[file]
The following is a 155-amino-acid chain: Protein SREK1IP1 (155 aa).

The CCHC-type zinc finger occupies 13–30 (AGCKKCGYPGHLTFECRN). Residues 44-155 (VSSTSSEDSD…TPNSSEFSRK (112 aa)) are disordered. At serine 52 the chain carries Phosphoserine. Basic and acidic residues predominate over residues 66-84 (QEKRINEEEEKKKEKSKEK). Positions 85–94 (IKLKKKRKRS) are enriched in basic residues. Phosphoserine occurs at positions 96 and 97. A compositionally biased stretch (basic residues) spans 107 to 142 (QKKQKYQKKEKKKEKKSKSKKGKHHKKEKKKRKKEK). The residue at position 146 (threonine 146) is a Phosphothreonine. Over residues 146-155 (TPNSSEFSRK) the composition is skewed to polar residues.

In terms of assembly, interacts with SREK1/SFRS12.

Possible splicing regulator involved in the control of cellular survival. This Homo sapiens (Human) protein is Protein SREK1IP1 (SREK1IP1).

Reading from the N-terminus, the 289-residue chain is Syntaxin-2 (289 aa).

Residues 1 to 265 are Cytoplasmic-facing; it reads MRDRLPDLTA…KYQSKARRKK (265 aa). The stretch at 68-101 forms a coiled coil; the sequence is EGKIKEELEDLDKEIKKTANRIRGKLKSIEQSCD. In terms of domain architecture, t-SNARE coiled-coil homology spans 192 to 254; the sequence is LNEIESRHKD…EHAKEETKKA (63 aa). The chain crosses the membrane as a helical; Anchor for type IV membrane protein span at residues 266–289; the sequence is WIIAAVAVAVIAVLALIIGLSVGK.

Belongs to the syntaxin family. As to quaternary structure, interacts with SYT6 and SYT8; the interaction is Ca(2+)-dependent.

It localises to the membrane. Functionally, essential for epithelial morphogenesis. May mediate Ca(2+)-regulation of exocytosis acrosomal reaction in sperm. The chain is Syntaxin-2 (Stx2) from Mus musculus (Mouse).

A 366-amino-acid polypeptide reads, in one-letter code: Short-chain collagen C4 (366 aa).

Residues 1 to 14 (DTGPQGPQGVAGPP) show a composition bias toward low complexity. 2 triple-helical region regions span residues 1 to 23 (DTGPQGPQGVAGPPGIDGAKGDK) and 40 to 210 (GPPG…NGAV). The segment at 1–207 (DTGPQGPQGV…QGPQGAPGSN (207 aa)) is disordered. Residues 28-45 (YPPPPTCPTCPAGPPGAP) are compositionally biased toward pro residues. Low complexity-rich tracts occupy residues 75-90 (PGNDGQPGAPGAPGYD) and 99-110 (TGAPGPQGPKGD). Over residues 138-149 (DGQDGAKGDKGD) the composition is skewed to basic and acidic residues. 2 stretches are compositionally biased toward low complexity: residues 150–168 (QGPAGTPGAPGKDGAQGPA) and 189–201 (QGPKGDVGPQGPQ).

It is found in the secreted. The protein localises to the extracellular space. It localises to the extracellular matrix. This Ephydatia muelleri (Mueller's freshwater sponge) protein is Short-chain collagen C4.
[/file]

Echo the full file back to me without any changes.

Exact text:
The following is a 155-amino-acid chain: Protein SREK1IP1 (155 aa).

The CCHC-type zinc finger occupies 13–30 (AGCKKCGYPGHLTFECRN). Residues 44-155 (VSSTSSEDSD…TPNSSEFSRK (112 aa)) are disordered. At serine 52 the chain carries Phosphoserine. Basic and acidic residues predominate over residues 66-84 (QEKRINEEEEKKKEKSKEK). Positions 85–94 (IKLKKKRKRS) are enriched in basic residues. Phosphoserine occurs at positions 96 and 97. A compositionally biased stretch (basic residues) spans 107 to 142 (QKKQKYQKKEKKKEKKSKSKKGKHHKKEKKKRKKEK). The residue at position 146 (threonine 146) is a Phosphothreonine. Over residues 146-155 (TPNSSEFSRK) the composition is skewed to polar residues.

In terms of assembly, interacts with SREK1/SFRS12.

Possible splicing regulator involved in the control of cellular survival. This Homo sapiens (Human) protein is Protein SREK1IP1 (SREK1IP1).

Reading from the N-terminus, the 289-residue chain is Syntaxin-2 (289 aa).

Residues 1 to 265 are Cytoplasmic-facing; it reads MRDRLPDLTA…KYQSKARRKK (265 aa). The stretch at 68-101 forms a coiled coil; the sequence is EGKIKEELEDLDKEIKKTANRIRGKLKSIEQSCD. In terms of domain architecture, t-SNARE coiled-coil homology spans 192 to 254; the sequence is LNEIESRHKD…EHAKEETKKA (63 aa). The chain crosses the membrane as a helical; Anchor for type IV membrane protein span at residues 266–289; the sequence is WIIAAVAVAVIAVLALIIGLSVGK.

Belongs to the syntaxin family. As to quaternary structure, interacts with SYT6 and SYT8; the interaction is Ca(2+)-dependent.

It localises to the membrane. Functionally, essential for epithelial morphogenesis. May mediate Ca(2+)-regulation of exocytosis acrosomal reaction in sperm. The chain is Syntaxin-2 (Stx2) from Mus musculus (Mouse).

A 366-amino-acid polypeptide reads, in one-letter code: Short-chain collagen C4 (366 aa).

Residues 1 to 14 (DTGPQGPQGVAGPP) show a composition bias toward low complexity. 2 triple-helical region regions span residues 1 to 23 (DTGPQGPQGVAGPPGIDGAKGDK) and 40 to 210 (GPPG…NGAV). The segment at 1–207 (DTGPQGPQGV…QGPQGAPGSN (207 aa)) is disordered. Residues 28-45 (YPPPPTCPTCPAGPPGAP) are compositionally biased toward pro residues. Low complexity-rich tracts occupy residues 75-90 (PGNDGQPGAPGAPGYD) and 99-110 (TGAPGPQGPKGD). Over residues 138-149 (DGQDGAKGDKGD) the composition is skewed to basic and acidic residues. 2 stretches are compositionally biased toward low complexity: residues 150–168 (QGPAGTPGAPGKDGAQGPA) and 189–201 (QGPKGDVGPQGPQ).

It is found in the secreted. The protein localises to the extracellular space. It localises to the extracellular matrix. This Ephydatia muelleri (Mueller's freshwater sponge) protein is Short-chain collagen C4.